It's a huge industry, and I know that in my 6 years here I have not seen enough of it to make such broad, sweeping generalisations. Sure, there are some dodgy elements. Any industry has that problem. But there is a balance to that, which I find unfortunately lacking on this forum. The unhappy teachers come here to whine, the contented teachers are too busy with their lives to come here and whine. I come here for a bit of light amusement, and to feed my voyeuristic tendencies. I'm also ashamed to say that I enjoy watching Big Brother. Maybe the two are related?
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Captain Corea



Joined: 28 Feb 2005
Location: Seoul

PostPosted: Fri Jun 22, 2012 2:14 am    Post subject: Reply with quote

Sometimes I wish this forum had a karma or like button.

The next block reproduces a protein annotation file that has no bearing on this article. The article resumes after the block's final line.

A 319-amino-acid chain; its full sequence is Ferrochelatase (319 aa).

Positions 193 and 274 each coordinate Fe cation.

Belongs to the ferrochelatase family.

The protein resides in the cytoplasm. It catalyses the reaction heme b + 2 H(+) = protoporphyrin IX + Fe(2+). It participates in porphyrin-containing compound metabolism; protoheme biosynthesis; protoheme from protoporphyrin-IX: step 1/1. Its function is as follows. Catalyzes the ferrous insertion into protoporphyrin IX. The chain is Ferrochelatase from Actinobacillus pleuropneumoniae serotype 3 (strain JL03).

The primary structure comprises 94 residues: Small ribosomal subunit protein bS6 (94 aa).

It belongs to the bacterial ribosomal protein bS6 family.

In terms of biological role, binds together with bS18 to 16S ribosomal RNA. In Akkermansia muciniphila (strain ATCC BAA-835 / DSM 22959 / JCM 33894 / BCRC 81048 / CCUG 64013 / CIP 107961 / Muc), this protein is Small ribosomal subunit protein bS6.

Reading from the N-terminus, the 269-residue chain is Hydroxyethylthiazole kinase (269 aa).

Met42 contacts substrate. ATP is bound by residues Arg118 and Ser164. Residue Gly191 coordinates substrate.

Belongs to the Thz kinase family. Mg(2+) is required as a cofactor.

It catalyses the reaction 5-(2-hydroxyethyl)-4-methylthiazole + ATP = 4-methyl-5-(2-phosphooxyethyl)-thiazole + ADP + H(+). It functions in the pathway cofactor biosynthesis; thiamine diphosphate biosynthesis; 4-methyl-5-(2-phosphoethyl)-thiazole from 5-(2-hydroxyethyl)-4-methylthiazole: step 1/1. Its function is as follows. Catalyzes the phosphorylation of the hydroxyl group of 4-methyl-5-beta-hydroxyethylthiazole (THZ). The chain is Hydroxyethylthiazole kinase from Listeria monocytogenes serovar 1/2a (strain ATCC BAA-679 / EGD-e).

Tiger is countering Modernist's posts perfectly.

Modernist, I'm so glad I've never worked in the same circles as you have.
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slothrop



Joined: 03 Feb 2003

PostPosted: Fri Jun 22, 2012 3:11 am    Post subject: Reply with quote

edit

Last edited by slothrop on Tue Jun 26, 2012 6:55 am; edited 1 time in total
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edwardcatflap



Joined: 22 Mar 2009

PostPosted: Fri Jun 22, 2012 3:55 am    Post subject: Reply with quote

.
Quote:
Europeans I've met pretend to think they're open minded but they seem to be just as racist and shallow as the Americans they bash from my observations.